Constructing the canonical headers

The canonical headers consist of a list of all the HTTP headers that are included with the signed request in a form that Delta can interpret. At a minimum, the date header Cvt-Date must be included. Standard headers like Content-Type are optional. Be aware that different Delta API endpoints may require other headers.

To create the list of canonical headers:

  1. Convert all header names to lowercase and remove leading and trailing spaces.
  2. Convert sequential/consecutive spaces in the header value to a single space (and remove leading and trailing spaces from these segments).
  3. Append the lowercase header name with a colon, followed immediately by the value itself. This concatenated string is the canonical header entry.
  4. Lexicographically, sort all the canonical header entries.
  5. Join all the canonical header entries, where each entry is delimited by a newline character (‘ n’) followed by a space.

The following pseudocode describes how to construct the list of canonical headers:

CanonicalHeaderEntry = Lowercase(HeaderName)
 + ':'
 + Trimall(HeaderValue)
 + (FinalHeader ? '' : ' \n')

CanonicalHeaders = CanonicalHeaderEntry0
 + CanonicalHeaderEntry1
 + ...
 + CanonicalHeaderEntryN


  • Lowercase() represents a function that converts all characters in its argument to lowercase.
  • Trimall() represents a function that converts all sets of consecutive spaces in its argument’s value (including any quoted content) to single spaces.

The following example shows the original, complex set of headers:

Content-Type:application/json; charset=utf-8
My-header1:    a   b   c
My-Header2:    "a   b   c"

And the list of headers in their canonical form:

content-type:application/json; charset=utf-8
 my-header1:a b c
 my-header2:"a b c"

Constructing the signed headers

The signed headers is the list of headers which are included in the list canonical headers (above). The purpose of the signed headers list is to instruct Delta about which headers in the request have been included in the signing process and which headers can be ignored. Such additional headers may be those which are added after the client application has completed the signing process (for instance by a proxy) and therefore, these additional headers would be unknown to the client application making the request.

Hence, the signed headers list must represent every header included in the list of canonical headers (above).

To create the list of signed headers:

  • Convert all header names to lowercase.
  • Sort the lowercase header names lexicographically.
  • Join all the sorted, lowercase headers delimited by a semicolon.

The following pseudocode describes how to construct the list of signed headers:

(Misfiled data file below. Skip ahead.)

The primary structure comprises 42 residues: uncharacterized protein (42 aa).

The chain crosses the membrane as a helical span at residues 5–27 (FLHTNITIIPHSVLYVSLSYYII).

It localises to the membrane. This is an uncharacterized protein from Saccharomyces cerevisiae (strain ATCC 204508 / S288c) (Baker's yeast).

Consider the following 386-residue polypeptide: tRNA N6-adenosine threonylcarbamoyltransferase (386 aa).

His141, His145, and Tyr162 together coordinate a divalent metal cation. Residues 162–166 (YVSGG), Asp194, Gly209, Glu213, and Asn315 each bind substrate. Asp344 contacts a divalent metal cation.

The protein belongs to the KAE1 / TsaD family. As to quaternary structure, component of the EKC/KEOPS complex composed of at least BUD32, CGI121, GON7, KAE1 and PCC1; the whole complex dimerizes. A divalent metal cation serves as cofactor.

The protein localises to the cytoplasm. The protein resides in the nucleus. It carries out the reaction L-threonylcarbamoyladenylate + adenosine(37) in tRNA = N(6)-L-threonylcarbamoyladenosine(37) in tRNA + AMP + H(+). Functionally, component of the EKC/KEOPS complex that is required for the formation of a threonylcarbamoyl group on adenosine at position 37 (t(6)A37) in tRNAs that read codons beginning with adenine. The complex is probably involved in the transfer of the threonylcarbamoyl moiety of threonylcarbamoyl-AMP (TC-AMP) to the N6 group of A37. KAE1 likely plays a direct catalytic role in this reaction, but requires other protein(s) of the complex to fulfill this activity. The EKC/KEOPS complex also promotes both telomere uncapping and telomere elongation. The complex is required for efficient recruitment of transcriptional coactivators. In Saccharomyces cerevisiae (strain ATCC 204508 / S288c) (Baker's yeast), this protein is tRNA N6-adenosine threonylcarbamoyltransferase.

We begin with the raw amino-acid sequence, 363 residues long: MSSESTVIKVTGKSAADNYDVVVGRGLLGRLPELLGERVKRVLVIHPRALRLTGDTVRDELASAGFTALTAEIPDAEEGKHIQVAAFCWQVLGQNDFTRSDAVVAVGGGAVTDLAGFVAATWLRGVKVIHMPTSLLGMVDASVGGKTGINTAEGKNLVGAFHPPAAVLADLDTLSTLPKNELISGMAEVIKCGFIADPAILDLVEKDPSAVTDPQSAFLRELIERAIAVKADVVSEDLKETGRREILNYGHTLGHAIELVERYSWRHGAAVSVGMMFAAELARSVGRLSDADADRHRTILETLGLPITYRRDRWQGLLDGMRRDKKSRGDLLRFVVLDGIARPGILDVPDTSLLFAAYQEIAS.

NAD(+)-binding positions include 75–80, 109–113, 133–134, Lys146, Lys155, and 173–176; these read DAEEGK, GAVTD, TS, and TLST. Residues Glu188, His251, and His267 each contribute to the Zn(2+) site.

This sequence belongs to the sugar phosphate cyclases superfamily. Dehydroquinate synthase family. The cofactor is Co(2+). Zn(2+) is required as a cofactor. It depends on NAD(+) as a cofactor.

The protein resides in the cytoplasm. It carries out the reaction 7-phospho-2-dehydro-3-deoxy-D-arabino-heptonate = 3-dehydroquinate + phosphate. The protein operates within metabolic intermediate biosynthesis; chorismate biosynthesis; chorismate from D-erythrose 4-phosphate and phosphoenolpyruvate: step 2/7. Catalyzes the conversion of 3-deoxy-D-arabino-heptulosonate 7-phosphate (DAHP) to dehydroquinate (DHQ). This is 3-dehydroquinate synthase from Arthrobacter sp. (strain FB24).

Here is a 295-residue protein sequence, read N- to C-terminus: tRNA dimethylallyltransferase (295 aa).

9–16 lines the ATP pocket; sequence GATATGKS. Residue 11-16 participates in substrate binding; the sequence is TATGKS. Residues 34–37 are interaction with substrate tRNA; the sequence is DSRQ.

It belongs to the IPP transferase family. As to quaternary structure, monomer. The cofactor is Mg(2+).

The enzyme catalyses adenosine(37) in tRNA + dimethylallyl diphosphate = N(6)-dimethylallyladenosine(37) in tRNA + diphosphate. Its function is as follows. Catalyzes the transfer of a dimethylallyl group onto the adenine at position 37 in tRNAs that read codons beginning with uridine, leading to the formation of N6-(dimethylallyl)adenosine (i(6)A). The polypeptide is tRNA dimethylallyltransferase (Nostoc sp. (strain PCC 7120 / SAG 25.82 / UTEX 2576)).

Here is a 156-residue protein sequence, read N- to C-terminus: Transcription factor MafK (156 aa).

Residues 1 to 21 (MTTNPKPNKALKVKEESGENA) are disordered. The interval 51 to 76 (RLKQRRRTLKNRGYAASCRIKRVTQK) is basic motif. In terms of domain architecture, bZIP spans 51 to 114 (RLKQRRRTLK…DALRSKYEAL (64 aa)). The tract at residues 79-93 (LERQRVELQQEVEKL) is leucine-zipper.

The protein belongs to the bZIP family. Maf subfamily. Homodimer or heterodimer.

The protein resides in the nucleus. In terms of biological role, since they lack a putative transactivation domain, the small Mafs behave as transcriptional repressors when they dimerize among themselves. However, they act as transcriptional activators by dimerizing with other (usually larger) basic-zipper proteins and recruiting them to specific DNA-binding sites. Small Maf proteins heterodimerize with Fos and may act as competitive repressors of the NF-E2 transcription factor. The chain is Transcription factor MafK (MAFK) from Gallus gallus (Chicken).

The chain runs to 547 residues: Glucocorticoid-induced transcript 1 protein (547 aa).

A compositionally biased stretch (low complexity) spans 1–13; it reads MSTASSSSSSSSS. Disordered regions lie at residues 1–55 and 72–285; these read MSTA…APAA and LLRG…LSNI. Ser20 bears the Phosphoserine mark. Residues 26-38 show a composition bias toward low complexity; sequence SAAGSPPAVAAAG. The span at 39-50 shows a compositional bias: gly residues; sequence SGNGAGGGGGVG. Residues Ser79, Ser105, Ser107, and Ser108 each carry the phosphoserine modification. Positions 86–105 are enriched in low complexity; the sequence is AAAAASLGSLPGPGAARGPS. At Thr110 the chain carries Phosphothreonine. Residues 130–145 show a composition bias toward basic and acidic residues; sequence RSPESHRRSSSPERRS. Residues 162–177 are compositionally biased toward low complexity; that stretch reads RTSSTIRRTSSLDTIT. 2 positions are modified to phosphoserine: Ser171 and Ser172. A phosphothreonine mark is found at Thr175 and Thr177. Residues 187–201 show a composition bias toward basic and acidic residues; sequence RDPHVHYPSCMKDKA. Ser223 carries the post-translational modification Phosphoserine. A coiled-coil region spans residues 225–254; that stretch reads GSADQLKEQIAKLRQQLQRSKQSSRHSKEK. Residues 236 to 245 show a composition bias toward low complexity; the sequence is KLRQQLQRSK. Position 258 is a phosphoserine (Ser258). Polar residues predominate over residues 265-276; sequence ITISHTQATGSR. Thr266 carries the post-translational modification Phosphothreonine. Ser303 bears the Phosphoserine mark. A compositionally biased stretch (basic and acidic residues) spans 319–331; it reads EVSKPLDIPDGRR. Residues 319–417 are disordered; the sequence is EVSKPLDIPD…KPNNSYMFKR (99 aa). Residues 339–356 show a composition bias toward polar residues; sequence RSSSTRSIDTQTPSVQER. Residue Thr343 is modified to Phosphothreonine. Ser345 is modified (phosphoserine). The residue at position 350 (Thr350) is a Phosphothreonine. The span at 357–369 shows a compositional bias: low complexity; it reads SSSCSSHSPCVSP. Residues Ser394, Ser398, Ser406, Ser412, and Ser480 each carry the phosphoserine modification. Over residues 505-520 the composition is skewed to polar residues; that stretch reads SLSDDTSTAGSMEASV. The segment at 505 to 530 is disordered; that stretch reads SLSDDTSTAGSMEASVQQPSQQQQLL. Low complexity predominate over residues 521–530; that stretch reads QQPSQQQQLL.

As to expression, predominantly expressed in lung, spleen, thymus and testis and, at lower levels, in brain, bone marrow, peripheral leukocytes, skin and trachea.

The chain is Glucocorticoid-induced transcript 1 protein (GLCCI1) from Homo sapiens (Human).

SignedHeaders = Lowercase(HeaderName0) + ';'
 + Lowercase(HeaderName1) + ";"
 + ...
 + Lowercase(HeaderNameN)

The following example shows a signed header string:


Constructing the hashed payload

Use a hash (digest) function like SHA256 to create a hashed value from the body of the request (i.e. the payload). The hashed payload must be represented as a lowercase hexadecimal string.

All such payloads are contained in a JSON object, whose contents should be sorted and compacted.

  • Sorting is performed by member name and must be conducted at all levels of the entire JSON object (i.e. if any member has a value which itself is another JSON object, the contents of this nested JSON object need to be sorted too).
  • The compacting process involves removing all spaces outside of everything contained outside quoted strings in the JSON object.

In summary, to construct the hashed payload:

  1. Sort all members of every level in the JSON object payload by member name.
  2. Compact the entire JSON object payload.
  3. Run a SHA256 function on the compacted payload.
  4. Encode the results of this function as hexadecimal.
  5. Ensure that all alphabetical characters in the hexadecimal-encoded result are lowercase.

For requests with empty payloads (i.e. all GET requests), use the empty JSON object (“{}”) as the payload. This should always result in a hashed value of 44136fa355b3678a1146ad16f7e8649e94fb4fc21fe77e8310c060f61caaff8a.

The following example shows a request’s JSON object payload, which is unsorted and uncompacted:

    "signingPublicKey": "E021472BCF554198752798A956DCB5065126D578CCCF632A6BB2BA1EEF7EE685",
    "cryptoPublicKey": "220418D56A32B5B747EF301E57FA1466C229F03B1B11CC5B7900A996ACF360E8"

This is what the JSON object payload looks like after sorting and compacting: